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ADL In Dire Need Of New Foster Homes For Sudden Increase In Abandoned Puppies And Kittens

Eileen Pace
TPR News

An increasing number of abandoned newborn kittens have been reported across the city, and the Animal Defense League is putting out a call for fosters to help take care of them.

ADL spokesman Hugo Vital said the younger kittens have strained resources at the no-kill shelter. 

"Like in the case of three kittens that were just surrendered to us, they will require feeding every two to three hours,"Vital said. "It's almost like having a newborn baby in your home. They're going to require a lot more attention on a regular basis."

Not all of the abandoned kittens needing foster homes are newborn, and Vital says fosters can choose whether to take older kittens or younger ones. He said ADL is working to increase its database of fosters because the need continues to be great.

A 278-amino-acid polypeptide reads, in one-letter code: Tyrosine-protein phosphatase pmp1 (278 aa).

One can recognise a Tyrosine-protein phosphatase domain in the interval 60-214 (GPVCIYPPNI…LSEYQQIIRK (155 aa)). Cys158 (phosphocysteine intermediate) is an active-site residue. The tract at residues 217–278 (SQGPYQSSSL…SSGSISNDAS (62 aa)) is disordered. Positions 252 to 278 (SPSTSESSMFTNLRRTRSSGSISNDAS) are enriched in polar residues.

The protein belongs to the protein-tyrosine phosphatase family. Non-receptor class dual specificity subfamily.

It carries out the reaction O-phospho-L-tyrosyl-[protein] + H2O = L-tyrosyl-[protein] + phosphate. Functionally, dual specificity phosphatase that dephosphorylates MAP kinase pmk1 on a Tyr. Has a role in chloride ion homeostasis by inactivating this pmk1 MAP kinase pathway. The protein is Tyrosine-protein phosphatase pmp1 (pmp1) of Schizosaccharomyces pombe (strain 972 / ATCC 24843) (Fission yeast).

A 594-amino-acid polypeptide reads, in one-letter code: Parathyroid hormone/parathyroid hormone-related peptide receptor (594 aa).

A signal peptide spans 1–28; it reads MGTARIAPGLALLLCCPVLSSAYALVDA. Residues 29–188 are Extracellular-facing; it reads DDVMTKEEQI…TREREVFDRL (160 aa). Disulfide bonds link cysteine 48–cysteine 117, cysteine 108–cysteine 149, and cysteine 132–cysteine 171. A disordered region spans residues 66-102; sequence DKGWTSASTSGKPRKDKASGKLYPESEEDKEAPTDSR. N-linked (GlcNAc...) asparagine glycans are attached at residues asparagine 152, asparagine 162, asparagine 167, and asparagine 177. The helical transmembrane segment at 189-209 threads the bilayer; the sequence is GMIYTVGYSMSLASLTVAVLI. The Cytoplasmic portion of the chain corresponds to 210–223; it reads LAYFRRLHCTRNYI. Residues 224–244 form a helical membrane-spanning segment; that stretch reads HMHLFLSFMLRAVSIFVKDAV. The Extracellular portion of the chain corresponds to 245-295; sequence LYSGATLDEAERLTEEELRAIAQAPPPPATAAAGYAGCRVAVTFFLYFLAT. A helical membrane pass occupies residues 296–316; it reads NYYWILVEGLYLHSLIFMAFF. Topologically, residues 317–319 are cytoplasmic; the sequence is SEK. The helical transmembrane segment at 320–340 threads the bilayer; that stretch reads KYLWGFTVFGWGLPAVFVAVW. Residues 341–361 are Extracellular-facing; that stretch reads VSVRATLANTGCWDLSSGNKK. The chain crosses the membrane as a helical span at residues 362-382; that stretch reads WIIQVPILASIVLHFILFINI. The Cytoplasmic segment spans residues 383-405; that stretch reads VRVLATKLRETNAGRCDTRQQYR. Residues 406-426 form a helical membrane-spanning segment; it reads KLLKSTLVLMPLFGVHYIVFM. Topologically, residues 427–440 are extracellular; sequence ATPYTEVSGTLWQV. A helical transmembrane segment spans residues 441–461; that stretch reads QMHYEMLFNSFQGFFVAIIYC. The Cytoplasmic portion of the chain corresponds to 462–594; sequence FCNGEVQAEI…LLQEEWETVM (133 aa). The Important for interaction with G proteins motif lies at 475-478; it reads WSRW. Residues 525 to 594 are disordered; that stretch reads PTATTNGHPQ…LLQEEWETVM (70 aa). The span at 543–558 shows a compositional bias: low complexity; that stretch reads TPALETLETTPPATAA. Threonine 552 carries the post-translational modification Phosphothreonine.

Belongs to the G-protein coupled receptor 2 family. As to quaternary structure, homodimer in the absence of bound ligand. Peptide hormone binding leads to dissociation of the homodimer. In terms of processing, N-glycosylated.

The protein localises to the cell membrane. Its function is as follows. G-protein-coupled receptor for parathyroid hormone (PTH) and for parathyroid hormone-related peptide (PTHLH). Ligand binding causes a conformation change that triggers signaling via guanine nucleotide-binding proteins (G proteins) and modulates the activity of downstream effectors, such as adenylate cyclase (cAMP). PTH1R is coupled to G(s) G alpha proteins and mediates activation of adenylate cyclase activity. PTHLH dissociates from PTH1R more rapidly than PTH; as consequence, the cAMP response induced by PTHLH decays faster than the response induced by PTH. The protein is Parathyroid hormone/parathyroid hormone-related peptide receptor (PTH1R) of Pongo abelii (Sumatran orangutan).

"Yeah, the need right now is for (fosters to take) kittens and puppies because we're seeing more and more phone calls on a regular basis for these newborns," Vital said. "And one great thing that the shelter does is we provide all of the necessary items: puppy food, kitten food, the formula, puppy pads, you name it."

Fosters also provide temporary homes to adults animals -- both dogs and cats -- and some take in special needs animals who have heartworms or other illnesses or who have been injured.

Potential animal fosters should contact the ADL Foster Coordinator Ted Herrera at foster@adltexas.org or at (210) 655-1481, ext. 123.